“I would do rice and beans with the potato salad and the fried banana to go with the top sirloin,” Silva said.

Minas Cafe is located at 1241 Washington St., Norwood. About six months ago, they expanded, taking over the storefront next to them. This approximately doubled their seating capacity, which was done in anticipation of acquiring a beer and wine license.

“Soon, we’ll be serving beer and wine. We’ve been approved by the [Alcoholic Beverages Control Commission] and the town,” Silva said.

They hope to start serving beer and wine within a month. This license will also change the Minas Cafe menu: previously, they would stop cooking the meats at 6 p.m. Once they start serving alcohol, they’ll continue cooking skewers throughout the evening.

“Within a month, we’ll have the rotisserie going until night time,” Silva said. “Everything we serve at lunch, you’ll find it at dinner time.”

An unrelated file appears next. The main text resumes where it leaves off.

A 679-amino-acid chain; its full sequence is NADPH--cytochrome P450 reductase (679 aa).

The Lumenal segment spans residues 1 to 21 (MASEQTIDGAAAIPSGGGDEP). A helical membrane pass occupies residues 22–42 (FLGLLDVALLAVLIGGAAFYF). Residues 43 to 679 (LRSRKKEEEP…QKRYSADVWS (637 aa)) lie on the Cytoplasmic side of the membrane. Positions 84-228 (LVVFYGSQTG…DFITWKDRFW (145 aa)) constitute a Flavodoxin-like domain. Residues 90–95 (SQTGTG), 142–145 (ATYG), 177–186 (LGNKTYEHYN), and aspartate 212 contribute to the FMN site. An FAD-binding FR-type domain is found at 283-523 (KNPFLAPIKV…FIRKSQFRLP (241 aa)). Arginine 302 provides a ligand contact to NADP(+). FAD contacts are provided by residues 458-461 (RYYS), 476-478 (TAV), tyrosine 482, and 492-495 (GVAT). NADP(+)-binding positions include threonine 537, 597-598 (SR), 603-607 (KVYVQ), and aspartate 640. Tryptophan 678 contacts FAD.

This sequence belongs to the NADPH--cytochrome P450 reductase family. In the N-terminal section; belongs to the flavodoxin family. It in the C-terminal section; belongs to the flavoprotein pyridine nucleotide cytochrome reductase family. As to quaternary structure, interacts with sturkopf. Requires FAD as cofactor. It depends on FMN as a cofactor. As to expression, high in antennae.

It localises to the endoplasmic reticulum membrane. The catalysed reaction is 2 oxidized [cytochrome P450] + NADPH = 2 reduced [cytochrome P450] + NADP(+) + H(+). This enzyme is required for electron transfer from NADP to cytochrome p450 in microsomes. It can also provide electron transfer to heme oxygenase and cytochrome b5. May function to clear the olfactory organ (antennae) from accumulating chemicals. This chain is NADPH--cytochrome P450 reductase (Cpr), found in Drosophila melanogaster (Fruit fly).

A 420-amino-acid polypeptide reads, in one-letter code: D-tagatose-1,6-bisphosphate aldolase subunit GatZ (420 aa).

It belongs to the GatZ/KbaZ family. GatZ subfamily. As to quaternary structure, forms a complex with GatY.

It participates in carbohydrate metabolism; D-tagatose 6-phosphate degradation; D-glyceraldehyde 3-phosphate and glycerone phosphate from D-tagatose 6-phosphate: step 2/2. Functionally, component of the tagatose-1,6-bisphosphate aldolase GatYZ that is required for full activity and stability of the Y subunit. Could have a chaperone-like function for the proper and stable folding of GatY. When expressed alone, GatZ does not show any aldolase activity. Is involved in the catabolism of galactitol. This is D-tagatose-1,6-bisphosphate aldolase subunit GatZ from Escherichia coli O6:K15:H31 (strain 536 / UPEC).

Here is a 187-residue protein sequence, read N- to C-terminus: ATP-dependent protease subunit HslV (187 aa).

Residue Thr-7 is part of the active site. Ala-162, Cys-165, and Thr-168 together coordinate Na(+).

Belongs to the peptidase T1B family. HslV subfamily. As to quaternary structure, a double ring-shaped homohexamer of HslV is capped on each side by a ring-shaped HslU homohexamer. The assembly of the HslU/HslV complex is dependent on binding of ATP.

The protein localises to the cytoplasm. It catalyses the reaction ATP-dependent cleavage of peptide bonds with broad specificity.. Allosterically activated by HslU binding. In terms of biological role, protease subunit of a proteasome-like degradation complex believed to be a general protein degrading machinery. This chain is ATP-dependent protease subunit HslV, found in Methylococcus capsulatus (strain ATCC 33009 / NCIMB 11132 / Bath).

Minas Cafe is open from 11 a.m. to 9 p.m., Monday to Saturday, and from 11 a.m. to 6 p.m. on Sundays.

News: Wicked Local Norwood


History of Brazilian barbecue (Churrasco)

The Churrasco (pronounced, Shoo-Has-Co) tradition dates back over 300 years when the Southern Brazilian cowboys (also called Gauchos) would head out to the plains in search of the highest grade of livestock. Upon their return, the Gauchos would head out to the plains in search of the highest grade of livestock.

Upon their return, the Gauchos would prepare the meat on large sword-like skewers over an open flame, whilst telling stories of their adventures. Families would prepare a healthy range of accompaniments to compliment the succulent meats. The Gauchos would take great pride in carving these wonderful offerings for their families.


Fortunately you do not need to travel to Brazil for this experience – it is yours when you dine with MINAS CAFÉ here in Norwood, MA. Immediately you will feel the need to return, bringing family and friends to share this amazing way of eating.